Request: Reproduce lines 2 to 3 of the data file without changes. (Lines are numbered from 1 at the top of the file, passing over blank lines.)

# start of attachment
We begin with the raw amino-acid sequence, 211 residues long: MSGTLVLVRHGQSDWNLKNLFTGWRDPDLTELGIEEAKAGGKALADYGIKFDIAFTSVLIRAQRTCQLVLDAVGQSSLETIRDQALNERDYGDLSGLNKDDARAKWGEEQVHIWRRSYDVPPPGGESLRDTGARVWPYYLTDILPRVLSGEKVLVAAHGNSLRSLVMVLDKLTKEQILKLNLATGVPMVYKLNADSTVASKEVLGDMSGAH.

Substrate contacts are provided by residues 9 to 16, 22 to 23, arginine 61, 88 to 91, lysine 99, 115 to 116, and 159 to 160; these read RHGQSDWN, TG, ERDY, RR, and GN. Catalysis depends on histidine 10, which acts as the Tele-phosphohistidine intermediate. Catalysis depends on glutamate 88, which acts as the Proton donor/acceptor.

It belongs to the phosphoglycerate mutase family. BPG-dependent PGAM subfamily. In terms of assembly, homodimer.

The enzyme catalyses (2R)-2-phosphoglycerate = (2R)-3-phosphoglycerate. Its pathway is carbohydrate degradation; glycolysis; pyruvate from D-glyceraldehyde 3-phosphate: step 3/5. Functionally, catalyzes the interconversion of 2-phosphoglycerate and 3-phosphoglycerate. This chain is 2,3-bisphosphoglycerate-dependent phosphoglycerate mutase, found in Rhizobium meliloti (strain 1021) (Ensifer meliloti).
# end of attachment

Substrate contacts are provided by residues 9 to 16, 22 to 23, arginine 61, 88 to 91, lysine 99, 115 to 116, and 159 to 160; these read RHGQSDWN, TG, ERDY, RR, and GN. Catalysis depends on histidine 10, which acts as the Tele-phosphohistidine intermediate. Catalysis depends on glutamate 88, which acts as the Proton donor/acceptor.

It belongs to the phosphoglycerate mutase family. BPG-dependent PGAM subfamily. In terms of assembly, homodimer.